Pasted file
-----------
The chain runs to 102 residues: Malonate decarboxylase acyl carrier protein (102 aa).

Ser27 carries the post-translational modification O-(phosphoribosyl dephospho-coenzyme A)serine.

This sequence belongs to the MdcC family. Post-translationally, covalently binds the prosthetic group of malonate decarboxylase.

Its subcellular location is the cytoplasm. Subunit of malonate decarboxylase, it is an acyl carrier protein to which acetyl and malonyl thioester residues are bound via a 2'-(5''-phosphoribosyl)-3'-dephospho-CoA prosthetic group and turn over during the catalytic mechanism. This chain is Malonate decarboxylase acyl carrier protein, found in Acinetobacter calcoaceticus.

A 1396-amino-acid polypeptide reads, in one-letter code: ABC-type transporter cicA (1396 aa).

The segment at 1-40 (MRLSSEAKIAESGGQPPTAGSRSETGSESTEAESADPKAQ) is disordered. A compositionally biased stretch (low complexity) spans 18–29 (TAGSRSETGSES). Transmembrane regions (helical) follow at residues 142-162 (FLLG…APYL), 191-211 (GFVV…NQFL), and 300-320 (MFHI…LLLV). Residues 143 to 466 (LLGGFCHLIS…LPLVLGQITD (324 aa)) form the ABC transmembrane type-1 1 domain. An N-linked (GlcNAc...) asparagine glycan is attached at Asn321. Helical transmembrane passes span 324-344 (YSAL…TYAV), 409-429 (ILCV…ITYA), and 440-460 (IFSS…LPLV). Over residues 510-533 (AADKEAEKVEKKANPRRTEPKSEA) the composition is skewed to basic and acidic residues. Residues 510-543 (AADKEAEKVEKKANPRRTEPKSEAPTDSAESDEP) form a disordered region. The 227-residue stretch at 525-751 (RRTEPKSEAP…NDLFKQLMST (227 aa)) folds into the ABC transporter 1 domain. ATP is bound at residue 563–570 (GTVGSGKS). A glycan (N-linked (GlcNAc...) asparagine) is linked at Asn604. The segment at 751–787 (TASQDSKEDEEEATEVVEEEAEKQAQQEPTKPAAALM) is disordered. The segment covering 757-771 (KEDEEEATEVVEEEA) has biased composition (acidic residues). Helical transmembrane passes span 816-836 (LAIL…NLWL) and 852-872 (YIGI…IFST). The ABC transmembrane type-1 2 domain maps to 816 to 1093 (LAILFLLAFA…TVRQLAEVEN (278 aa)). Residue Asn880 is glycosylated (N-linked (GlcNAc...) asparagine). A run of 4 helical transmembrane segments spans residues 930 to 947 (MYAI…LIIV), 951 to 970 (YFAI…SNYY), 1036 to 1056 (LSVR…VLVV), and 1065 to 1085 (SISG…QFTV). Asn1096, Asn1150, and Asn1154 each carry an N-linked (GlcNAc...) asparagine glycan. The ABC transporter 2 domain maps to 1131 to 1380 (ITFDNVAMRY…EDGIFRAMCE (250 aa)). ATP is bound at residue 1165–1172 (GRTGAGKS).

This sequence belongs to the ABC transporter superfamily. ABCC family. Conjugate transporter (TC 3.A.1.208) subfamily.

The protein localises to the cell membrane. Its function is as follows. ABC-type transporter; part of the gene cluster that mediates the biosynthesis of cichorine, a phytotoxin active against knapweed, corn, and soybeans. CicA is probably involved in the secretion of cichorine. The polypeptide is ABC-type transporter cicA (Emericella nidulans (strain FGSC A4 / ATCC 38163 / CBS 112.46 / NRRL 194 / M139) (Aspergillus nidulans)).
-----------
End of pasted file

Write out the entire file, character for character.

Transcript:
The chain runs to 102 residues: Malonate decarboxylase acyl carrier protein (102 aa).

Ser27 carries the post-translational modification O-(phosphoribosyl dephospho-coenzyme A)serine.

This sequence belongs to the MdcC family. Post-translationally, covalently binds the prosthetic group of malonate decarboxylase.

Its subcellular location is the cytoplasm. Subunit of malonate decarboxylase, it is an acyl carrier protein to which acetyl and malonyl thioester residues are bound via a 2'-(5''-phosphoribosyl)-3'-dephospho-CoA prosthetic group and turn over during the catalytic mechanism. This chain is Malonate decarboxylase acyl carrier protein, found in Acinetobacter calcoaceticus.

A 1396-amino-acid polypeptide reads, in one-letter code: ABC-type transporter cicA (1396 aa).

The segment at 1-40 (MRLSSEAKIAESGGQPPTAGSRSETGSESTEAESADPKAQ) is disordered. A compositionally biased stretch (low complexity) spans 18–29 (TAGSRSETGSES). Transmembrane regions (helical) follow at residues 142-162 (FLLG…APYL), 191-211 (GFVV…NQFL), and 300-320 (MFHI…LLLV). Residues 143 to 466 (LLGGFCHLIS…LPLVLGQITD (324 aa)) form the ABC transmembrane type-1 1 domain. An N-linked (GlcNAc...) asparagine glycan is attached at Asn321. Helical transmembrane passes span 324-344 (YSAL…TYAV), 409-429 (ILCV…ITYA), and 440-460 (IFSS…LPLV). Over residues 510-533 (AADKEAEKVEKKANPRRTEPKSEA) the composition is skewed to basic and acidic residues. Residues 510-543 (AADKEAEKVEKKANPRRTEPKSEAPTDSAESDEP) form a disordered region. The 227-residue stretch at 525-751 (RRTEPKSEAP…NDLFKQLMST (227 aa)) folds into the ABC transporter 1 domain. ATP is bound at residue 563–570 (GTVGSGKS). A glycan (N-linked (GlcNAc...) asparagine) is linked at Asn604. The segment at 751–787 (TASQDSKEDEEEATEVVEEEAEKQAQQEPTKPAAALM) is disordered. The segment covering 757-771 (KEDEEEATEVVEEEA) has biased composition (acidic residues). Helical transmembrane passes span 816-836 (LAIL…NLWL) and 852-872 (YIGI…IFST). The ABC transmembrane type-1 2 domain maps to 816 to 1093 (LAILFLLAFA…TVRQLAEVEN (278 aa)). Residue Asn880 is glycosylated (N-linked (GlcNAc...) asparagine). A run of 4 helical transmembrane segments spans residues 930 to 947 (MYAI…LIIV), 951 to 970 (YFAI…SNYY), 1036 to 1056 (LSVR…VLVV), and 1065 to 1085 (SISG…QFTV). Asn1096, Asn1150, and Asn1154 each carry an N-linked (GlcNAc...) asparagine glycan. The ABC transporter 2 domain maps to 1131 to 1380 (ITFDNVAMRY…EDGIFRAMCE (250 aa)). ATP is bound at residue 1165–1172 (GRTGAGKS).

This sequence belongs to the ABC transporter superfamily. ABCC family. Conjugate transporter (TC 3.A.1.208) subfamily.

The protein localises to the cell membrane. Its function is as follows. ABC-type transporter; part of the gene cluster that mediates the biosynthesis of cichorine, a phytotoxin active against knapweed, corn, and soybeans. CicA is probably involved in the secretion of cichorine. The polypeptide is ABC-type transporter cicA (Emericella nidulans (strain FGSC A4 / ATCC 38163 / CBS 112.46 / NRRL 194 / M139) (Aspergillus nidulans)).